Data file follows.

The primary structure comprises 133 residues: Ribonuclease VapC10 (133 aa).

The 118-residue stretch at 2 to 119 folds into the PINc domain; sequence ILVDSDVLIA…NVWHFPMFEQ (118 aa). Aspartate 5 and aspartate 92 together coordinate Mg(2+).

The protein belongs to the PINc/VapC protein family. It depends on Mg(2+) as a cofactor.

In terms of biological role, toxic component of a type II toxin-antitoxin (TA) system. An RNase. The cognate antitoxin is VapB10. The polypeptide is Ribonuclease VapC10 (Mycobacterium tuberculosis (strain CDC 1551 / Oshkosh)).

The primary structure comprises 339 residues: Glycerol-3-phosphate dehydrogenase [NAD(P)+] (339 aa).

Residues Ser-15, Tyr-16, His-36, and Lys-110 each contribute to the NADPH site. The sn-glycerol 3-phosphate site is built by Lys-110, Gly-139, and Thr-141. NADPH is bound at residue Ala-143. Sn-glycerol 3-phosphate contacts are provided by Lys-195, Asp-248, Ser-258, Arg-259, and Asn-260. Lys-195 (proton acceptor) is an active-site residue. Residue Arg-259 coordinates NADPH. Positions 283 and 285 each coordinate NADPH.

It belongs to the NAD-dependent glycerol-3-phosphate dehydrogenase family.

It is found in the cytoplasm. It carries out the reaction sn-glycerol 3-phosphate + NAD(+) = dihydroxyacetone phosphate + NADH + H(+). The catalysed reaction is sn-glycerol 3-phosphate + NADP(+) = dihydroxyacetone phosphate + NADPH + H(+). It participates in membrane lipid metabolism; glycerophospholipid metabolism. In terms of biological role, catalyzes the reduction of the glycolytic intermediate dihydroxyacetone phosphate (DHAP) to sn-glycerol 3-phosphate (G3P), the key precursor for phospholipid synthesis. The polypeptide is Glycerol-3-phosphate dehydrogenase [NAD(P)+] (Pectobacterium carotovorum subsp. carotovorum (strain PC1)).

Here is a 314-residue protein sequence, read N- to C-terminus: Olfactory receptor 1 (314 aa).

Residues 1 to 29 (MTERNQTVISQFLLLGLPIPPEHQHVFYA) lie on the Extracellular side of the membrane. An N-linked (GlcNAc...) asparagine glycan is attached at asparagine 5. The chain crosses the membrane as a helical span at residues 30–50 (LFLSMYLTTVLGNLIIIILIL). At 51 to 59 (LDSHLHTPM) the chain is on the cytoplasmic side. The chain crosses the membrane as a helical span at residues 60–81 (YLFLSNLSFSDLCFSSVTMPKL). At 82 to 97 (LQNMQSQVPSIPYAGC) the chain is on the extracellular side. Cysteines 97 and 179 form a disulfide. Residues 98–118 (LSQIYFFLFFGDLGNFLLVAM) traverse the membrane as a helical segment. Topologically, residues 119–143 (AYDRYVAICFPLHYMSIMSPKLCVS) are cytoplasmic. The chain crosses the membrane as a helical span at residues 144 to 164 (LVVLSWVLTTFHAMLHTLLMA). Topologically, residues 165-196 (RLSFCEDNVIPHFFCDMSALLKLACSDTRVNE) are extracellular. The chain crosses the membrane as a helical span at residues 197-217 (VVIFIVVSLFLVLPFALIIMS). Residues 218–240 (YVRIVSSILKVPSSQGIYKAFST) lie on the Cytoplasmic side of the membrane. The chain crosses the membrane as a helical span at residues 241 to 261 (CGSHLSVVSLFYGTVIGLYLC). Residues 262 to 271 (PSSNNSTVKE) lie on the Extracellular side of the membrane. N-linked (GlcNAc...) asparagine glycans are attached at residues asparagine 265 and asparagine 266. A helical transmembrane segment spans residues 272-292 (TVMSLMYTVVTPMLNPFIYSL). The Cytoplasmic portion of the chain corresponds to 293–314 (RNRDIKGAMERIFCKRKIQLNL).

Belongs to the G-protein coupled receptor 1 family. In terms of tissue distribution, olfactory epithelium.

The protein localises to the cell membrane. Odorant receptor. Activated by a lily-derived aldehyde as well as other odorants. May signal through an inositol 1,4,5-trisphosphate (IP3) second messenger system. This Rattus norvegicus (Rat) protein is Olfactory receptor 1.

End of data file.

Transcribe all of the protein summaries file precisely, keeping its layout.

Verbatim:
The primary structure comprises 133 residues: Ribonuclease VapC10 (133 aa).

The 118-residue stretch at 2 to 119 folds into the PINc domain; sequence ILVDSDVLIA…NVWHFPMFEQ (118 aa). Aspartate 5 and aspartate 92 together coordinate Mg(2+).

The protein belongs to the PINc/VapC protein family. It depends on Mg(2+) as a cofactor.

In terms of biological role, toxic component of a type II toxin-antitoxin (TA) system. An RNase. The cognate antitoxin is VapB10. The polypeptide is Ribonuclease VapC10 (Mycobacterium tuberculosis (strain CDC 1551 / Oshkosh)).

The primary structure comprises 339 residues: Glycerol-3-phosphate dehydrogenase [NAD(P)+] (339 aa).

Residues Ser-15, Tyr-16, His-36, and Lys-110 each contribute to the NADPH site. The sn-glycerol 3-phosphate site is built by Lys-110, Gly-139, and Thr-141. NADPH is bound at residue Ala-143. Sn-glycerol 3-phosphate contacts are provided by Lys-195, Asp-248, Ser-258, Arg-259, and Asn-260. Lys-195 (proton acceptor) is an active-site residue. Residue Arg-259 coordinates NADPH. Positions 283 and 285 each coordinate NADPH.

It belongs to the NAD-dependent glycerol-3-phosphate dehydrogenase family.

It is found in the cytoplasm. It carries out the reaction sn-glycerol 3-phosphate + NAD(+) = dihydroxyacetone phosphate + NADH + H(+). The catalysed reaction is sn-glycerol 3-phosphate + NADP(+) = dihydroxyacetone phosphate + NADPH + H(+). It participates in membrane lipid metabolism; glycerophospholipid metabolism. In terms of biological role, catalyzes the reduction of the glycolytic intermediate dihydroxyacetone phosphate (DHAP) to sn-glycerol 3-phosphate (G3P), the key precursor for phospholipid synthesis. The polypeptide is Glycerol-3-phosphate dehydrogenase [NAD(P)+] (Pectobacterium carotovorum subsp. carotovorum (strain PC1)).

Here is a 314-residue protein sequence, read N- to C-terminus: Olfactory receptor 1 (314 aa).

Residues 1 to 29 (MTERNQTVISQFLLLGLPIPPEHQHVFYA) lie on the Extracellular side of the membrane. An N-linked (GlcNAc...) asparagine glycan is attached at asparagine 5. The chain crosses the membrane as a helical span at residues 30–50 (LFLSMYLTTVLGNLIIIILIL). At 51 to 59 (LDSHLHTPM) the chain is on the cytoplasmic side. The chain crosses the membrane as a helical span at residues 60–81 (YLFLSNLSFSDLCFSSVTMPKL). At 82 to 97 (LQNMQSQVPSIPYAGC) the chain is on the extracellular side. Cysteines 97 and 179 form a disulfide. Residues 98–118 (LSQIYFFLFFGDLGNFLLVAM) traverse the membrane as a helical segment. Topologically, residues 119–143 (AYDRYVAICFPLHYMSIMSPKLCVS) are cytoplasmic. The chain crosses the membrane as a helical span at residues 144 to 164 (LVVLSWVLTTFHAMLHTLLMA). Topologically, residues 165-196 (RLSFCEDNVIPHFFCDMSALLKLACSDTRVNE) are extracellular. The chain crosses the membrane as a helical span at residues 197-217 (VVIFIVVSLFLVLPFALIIMS). Residues 218–240 (YVRIVSSILKVPSSQGIYKAFST) lie on the Cytoplasmic side of the membrane. The chain crosses the membrane as a helical span at residues 241 to 261 (CGSHLSVVSLFYGTVIGLYLC). Residues 262 to 271 (PSSNNSTVKE) lie on the Extracellular side of the membrane. N-linked (GlcNAc...) asparagine glycans are attached at residues asparagine 265 and asparagine 266. A helical transmembrane segment spans residues 272-292 (TVMSLMYTVVTPMLNPFIYSL). The Cytoplasmic portion of the chain corresponds to 293–314 (RNRDIKGAMERIFCKRKIQLNL).

Belongs to the G-protein coupled receptor 1 family. In terms of tissue distribution, olfactory epithelium.

The protein localises to the cell membrane. Odorant receptor. Activated by a lily-derived aldehyde as well as other odorants. May signal through an inositol 1,4,5-trisphosphate (IP3) second messenger system. This Rattus norvegicus (Rat) protein is Olfactory receptor 1.